Rearrange \cfrac{a}{3}=\cfrac{2-7x}{x-5} to make x the subject.

Identify the variables you need to isolate.

Use inverse operations to isolate the variables.

Apply the strategy of factoring.

State the solution and simplify if possible.

### Example 7: factoring of the variable is required

Solve the equation for z.

y=\cfrac{2xz}{z-x}

Identify the variables you need to isolate.

Use inverse operations to isolate the variables.

Apply the strategy of factoring.

State the solution and simplify if possible.

### Teaching tips for rearranging equations

• Demonstrate side-by-side examples of solving equations for a numerical solution with an equation that requires rearrangement of variables so that students can conceptualize that the steps are the same.

• Rearranging equations is a skill that is seen on exam questions such as the SAT or college placement tests, so infuse practice SAT exam questions as warm up questions or “do nows.”

### Easy mistakes to make

• Forgetting to apply the inverse operation to both sides of the equation
For example, with the equation y=5x-3 , forgetting to add 3 to both sides of the equation.

y 5x-3+3

y 5x

\begin{aligned}y+3&=5x-3+3 \\\\ y+3&=5x \\\\ \cfrac{y+3}{5}&=\cfrac{5x}{5} \\\\ \cfrac{y+3}{5}&=x \end{aligned}

• Using the incorrect inverse operation
For example, changing the subject from A to b formula:

A=bh (multiplying both sides of the formula by h instead of dividing by h )

A\times{h}=bh\times{h}

\begin{aligned}A&=bh \\\\ \cfrac{A}{h}&=\cfrac{bh}{h} \end{aligned}

• Forgetting to include the negative root of a square root
For example, when taking the square root to undo a squared term, remember to include the positive root and the negative root.
\sqrt{x} should be written as \pm\sqrt{x} .

• Forgetting to factor when the subject is in more than one term
For example, when solving the equation 2x+3xy=3y for x, you must factor the x from the left hand side of the equation so that it is only in one term and not two terms.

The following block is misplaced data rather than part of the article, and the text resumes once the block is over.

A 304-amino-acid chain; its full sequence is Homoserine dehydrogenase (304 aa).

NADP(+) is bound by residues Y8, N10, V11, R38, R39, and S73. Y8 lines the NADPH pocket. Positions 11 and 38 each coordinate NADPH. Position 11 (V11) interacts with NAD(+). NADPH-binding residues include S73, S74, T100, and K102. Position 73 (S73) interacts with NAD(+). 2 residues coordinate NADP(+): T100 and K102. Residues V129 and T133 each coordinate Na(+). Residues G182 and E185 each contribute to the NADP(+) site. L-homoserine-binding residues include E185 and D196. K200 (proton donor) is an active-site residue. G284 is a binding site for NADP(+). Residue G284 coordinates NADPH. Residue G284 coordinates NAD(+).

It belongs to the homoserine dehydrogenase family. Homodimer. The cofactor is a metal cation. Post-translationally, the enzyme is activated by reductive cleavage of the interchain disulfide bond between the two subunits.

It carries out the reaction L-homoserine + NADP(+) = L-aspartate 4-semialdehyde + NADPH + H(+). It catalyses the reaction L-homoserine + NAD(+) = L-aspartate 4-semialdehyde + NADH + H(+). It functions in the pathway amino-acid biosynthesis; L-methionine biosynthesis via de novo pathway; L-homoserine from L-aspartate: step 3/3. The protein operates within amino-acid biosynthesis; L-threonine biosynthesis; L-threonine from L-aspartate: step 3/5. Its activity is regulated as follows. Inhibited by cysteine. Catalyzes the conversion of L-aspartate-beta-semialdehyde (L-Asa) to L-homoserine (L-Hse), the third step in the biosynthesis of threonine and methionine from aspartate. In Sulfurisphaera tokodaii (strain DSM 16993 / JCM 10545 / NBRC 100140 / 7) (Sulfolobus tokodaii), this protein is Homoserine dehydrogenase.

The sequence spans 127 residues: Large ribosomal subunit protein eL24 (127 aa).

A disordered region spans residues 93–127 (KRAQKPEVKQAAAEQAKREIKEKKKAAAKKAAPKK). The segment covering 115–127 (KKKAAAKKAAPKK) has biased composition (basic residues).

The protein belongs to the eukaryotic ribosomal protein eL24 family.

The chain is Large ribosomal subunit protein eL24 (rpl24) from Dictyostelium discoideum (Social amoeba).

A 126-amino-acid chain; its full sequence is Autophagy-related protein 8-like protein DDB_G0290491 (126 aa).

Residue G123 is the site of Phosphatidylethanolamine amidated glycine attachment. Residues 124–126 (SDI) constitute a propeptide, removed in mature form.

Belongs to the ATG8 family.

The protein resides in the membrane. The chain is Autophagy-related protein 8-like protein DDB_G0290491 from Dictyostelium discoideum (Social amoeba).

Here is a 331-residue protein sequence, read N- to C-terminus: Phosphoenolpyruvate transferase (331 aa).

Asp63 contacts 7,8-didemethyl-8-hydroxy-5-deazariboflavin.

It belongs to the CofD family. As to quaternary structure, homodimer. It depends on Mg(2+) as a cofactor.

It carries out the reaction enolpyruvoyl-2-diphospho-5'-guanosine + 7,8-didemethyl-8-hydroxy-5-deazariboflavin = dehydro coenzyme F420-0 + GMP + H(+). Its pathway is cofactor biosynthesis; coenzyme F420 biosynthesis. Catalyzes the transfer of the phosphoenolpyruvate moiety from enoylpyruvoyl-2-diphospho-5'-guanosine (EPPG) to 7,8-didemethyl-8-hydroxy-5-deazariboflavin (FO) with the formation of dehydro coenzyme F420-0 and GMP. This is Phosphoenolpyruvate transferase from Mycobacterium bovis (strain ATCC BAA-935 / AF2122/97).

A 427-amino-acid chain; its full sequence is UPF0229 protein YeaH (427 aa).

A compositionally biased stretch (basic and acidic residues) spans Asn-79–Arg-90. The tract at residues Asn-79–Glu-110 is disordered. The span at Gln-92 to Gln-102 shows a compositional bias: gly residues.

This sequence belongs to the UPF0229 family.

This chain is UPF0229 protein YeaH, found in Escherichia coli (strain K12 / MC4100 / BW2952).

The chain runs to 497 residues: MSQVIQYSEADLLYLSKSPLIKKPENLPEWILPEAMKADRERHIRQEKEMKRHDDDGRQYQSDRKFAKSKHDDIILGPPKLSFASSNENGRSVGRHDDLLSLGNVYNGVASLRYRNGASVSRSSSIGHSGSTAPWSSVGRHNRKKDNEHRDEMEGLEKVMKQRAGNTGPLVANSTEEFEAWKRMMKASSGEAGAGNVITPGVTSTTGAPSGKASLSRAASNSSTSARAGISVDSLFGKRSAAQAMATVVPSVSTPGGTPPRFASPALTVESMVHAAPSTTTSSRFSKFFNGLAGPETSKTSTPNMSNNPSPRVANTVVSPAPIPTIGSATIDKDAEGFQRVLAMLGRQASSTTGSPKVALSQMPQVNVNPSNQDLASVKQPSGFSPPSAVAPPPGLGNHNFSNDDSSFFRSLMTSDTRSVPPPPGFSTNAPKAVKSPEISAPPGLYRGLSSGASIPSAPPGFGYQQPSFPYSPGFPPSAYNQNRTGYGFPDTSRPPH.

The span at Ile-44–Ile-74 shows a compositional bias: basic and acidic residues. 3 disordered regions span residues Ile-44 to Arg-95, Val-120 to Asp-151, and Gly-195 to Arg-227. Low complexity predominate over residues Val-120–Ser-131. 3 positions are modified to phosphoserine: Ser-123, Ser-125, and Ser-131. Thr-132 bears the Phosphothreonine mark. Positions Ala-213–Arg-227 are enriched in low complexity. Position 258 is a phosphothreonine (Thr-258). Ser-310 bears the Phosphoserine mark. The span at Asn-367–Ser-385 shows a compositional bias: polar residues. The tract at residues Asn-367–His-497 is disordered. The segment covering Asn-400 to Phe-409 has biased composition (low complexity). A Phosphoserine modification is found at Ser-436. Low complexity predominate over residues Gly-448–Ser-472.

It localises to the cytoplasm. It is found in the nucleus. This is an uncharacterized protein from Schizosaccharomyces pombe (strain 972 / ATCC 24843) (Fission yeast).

\begin{aligned}x(2+3y)&=3y \\ x&=\cfrac{3y}{2+3y} \end{aligned}

### Rearranging equations practice problems

1. Make a the subject of the formula h=3(a+7).

h-7=a

\cfrac{h}{3}-7=a

\cfrac{h}{3}-21=a

h-21=a

Solve the equation, h=3(a+7) for the variable a by first distributing the 3 into the binomial (a+7) then isolating a.

2. Solve the formula for h.

A=\cfrac{1}{2} \, bh

\cfrac{Ab}{2}=h

\cfrac{2A}{h}=b

\cfrac{2A}{b}=h

2Ab=h

Solving the formula A=\cfrac{1}{2} \, bh for h means to change the subject from A to h.

3. Make c the subject of the formula g=\sqrt{5 c-r}

g^{2}+r=c

\cfrac{g^{2}-r}{5}=c

\cfrac{g^{2}+r}{5}=c

g^{2}-r=c

Solve the equation for c\text{:}

4. Solve p=b^{2}-9k for b.

\pm\sqrt{p+9k}=b

p+9k=b

\pm\sqrt{p-9 k}=b

\pm\sqrt{9k-p}=b

Isolate the variable b\text{:}

5. Make d the subject of the formula y=\cfrac{3d+1}{4d}.

d=\cfrac{1}{4y}-3

d=\cfrac{1}{4y+3}

d=\cfrac{1}{4y}+3

d=\cfrac{1}{4y-3}

Rearrange the equation so that only one term contains the variable d then isolate this on one side of the equals sign:

6. Make e the subject of the formula.

\cfrac{q}{3}=\cfrac{6-2e}{e+1}

e=\cfrac{18-q}{q-6}

e=\cfrac{18-q}{q+6}

e=\cfrac{18+q}{q+6}

e=\cfrac{18-q}{6}

Rearrange the equation so that only one term contains the variable e then isolate this on one side of the equals sign:

## Rearranging equations FAQs

Yes, you can rearrange any algebraic equation by changing the subject.

Does rearranging algebraic equations help to graph them?

Yes, sometimes rearranging quadratic equations, linear equations, and/or any algebraic equation might be helpful when trying to graph them.